Sinai Vessel – “profanity [ep]”

(Photo Credit: bandcamp)

Grade: A-

Key Track: “cuckold”

The guys in North Carolina’s Sinai Vessel were once approached after a show by someone, who may or may not have enjoyed the show, who called their music “punk for sissies.” The phrase “punk for sissies” is now draped across the band’s bandcamp page, as a source of inspiration. Taken in a non-derogatory way, the phrase fits the band – they’re punk, but one that’s smarter and more personal than most. There are hints of emo in their music, often in place of punk energy. Their new EP, “profanity,” is a solidly well-rounded listen that examines maturity and confusion, in a manner that switches from angry to introspective.

The EP doesn’t exactly start with any punches. Opener “cats” aligns itself a little closer to some twinkly emo than to punk, even if it’s examining small town religion. The vocals, as they are across the EP, are forceful, but the more midtempo music sets the tone of the EP – melodic and reflective, not always going for volume. The second track, “greatham,” is simply a forty second interlude. “cuckold,” possibly the EP’s best song, is a little louder and packs a secret punch in both it’s power and it’s poetry.

“drown around” matches the melodic and powerful nature of “cuckold,” with it’s screamed vocals and honest lyrics. Sinai Vessel are not focused on pulling intense punches, but the EP’s midpoint is it’s most forceful and loudest section. “flannery” is a very honest track, with the line “good country people with bad city hearts” repeated throughout. It serves as a slower song, and possibly the most developed on the whole EP. And “index on the oval” is a heavy and drawn-out finale, one that fits the EP well.

The band, consisting of Caleb Cordes on guitar, bass and vocals, Nathan Larson on drums and David Wimbish on horns, can easily create an atmosphere of cerebral and vulnerable punk, a largely untapped market. Sinai Vessel can be loud when they want to, and can even stretch themselves in post-punk (like on “index on the oval”). But they don’t overdo anything – they’re content playing midtempo and melodic rock most of the time. “profanity” is an eclectic work, one that shows Sinai Vessel have different intentions than most punk bands. Where the vocals are often intense, the music isn’t necessarily, and it’s a blend that entirely works. Sinai Vessel might be “punk for sissies,” but it’s punk for smart and despairing people, too.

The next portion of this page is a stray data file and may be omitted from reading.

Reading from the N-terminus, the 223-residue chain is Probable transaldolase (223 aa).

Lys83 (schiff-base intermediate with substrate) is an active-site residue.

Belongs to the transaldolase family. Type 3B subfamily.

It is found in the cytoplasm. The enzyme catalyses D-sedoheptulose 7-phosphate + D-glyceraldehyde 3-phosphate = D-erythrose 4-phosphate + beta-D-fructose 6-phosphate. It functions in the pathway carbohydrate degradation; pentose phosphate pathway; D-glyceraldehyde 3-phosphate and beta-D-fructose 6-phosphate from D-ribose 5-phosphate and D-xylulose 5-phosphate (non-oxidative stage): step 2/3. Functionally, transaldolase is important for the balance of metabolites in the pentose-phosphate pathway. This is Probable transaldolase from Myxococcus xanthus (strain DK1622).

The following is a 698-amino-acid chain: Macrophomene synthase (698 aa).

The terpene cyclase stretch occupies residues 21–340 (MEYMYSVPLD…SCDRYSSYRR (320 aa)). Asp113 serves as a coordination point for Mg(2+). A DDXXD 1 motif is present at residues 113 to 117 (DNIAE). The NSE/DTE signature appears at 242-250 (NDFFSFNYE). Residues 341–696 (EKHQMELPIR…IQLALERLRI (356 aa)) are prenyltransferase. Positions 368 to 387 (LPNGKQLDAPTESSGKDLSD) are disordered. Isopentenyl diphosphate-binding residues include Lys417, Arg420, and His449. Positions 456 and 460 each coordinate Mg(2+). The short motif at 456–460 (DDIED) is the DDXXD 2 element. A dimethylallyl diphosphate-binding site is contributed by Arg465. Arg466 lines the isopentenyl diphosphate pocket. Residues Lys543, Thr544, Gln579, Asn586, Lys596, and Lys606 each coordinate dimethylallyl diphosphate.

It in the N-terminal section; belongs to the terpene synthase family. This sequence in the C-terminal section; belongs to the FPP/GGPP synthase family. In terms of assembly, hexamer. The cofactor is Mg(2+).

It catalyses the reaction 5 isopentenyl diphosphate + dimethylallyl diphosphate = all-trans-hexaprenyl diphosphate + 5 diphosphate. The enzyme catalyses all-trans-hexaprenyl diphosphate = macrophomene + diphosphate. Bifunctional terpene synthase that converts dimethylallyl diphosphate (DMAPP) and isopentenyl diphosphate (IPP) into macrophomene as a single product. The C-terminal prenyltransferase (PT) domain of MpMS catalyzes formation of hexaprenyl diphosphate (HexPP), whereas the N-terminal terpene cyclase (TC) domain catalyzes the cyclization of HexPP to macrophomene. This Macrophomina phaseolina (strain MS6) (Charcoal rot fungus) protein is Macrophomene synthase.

You can stream and download the EP here.

If you like this, try: For the sound of Sinai Vessel, the emo-punk blend of Sleep Weather that I happened to have just reviewed. For the idea of Sinai Vessel, check out the band Swearin’, a relatively calm and poetic band that still qualifies as punk.

Sleep Weather – “Two Wheels Spinning”

(Photo Credit: bandcamp)

Grade: B

With emo, as we know it today, changing seemingly other week, it’s refreshing to hear a bit of a throwback band. Georgia’s Sleep Weather ride the waves of some their predecessors, with a louder and harsher sound then most emo bands today. It’s a little reminiscent of early, punk-influenced emo instead of the “twinkly” sounds of today.

This EP, the band’s first, is a tight four songs that hint at a bigger sound than expected. This comes partially from post-rock and hardcore influences that become apparent at certain points, and partially from the screamed vocals of Chris Branigan and Hunter Rawls. The vocals sound screamo-based, although comparing something to screamo isn’t usually a compliment. But the guttural vocals help drive the band’s heavy sound, in a crowd where many emo vocalists opt for cleaner and clearer vocals than the past. This is used the best on the album’s closer, “My Mountain,” where the music largely dies away during a great breakdown and the screaming vocals are harshly coupled with the quieted music.

The band, also consisting of Chris Slyfield on bass and Allen McCleese (with Branigan and Rawls on guitar), largely sticks to midtempo music. When it all comes together, it resembles Algernon Cadwallader’s brief existence as the emo revivalists who set the template in 2011, only to have most bands approach a more harmonious sound. The band sets itself apart in the first song, “Grasoline,” an almost painfully slow and long-winded song that’s more post-rock than it is emo. The band is, at times, in no rush to hit their climax. Their music is not necessarily heavy and it is not overly fast, but it’s very forceful. Sleep Weather have an angrier sound to them, consistent throughout the EP.

The EP’s production is a little too rough at times, but they’re just starting out, so it’s easily excusable. And the genre they play isn’t exactly classifiable. It’s like screamo, but more inventive and eclectic, and not rushing immediately towards volume. There are a lot of post-rock influences hidden in their energy and songwriting, but they most closely resemble our current Midwestern emo – just not as “twinkly.” “Two Wheels Spinning” is a promising release for a young band. They might just find an audience in people who are tired of this current, cleaner wave of emo.

The album is available for streaming and download here.

If you like this try: Rites of Spring’s legendary 1985 self-titled, and only, full-length album. While more punk-based, it shares the rougher qualities of Sleep Weather.

-By Andrew McNally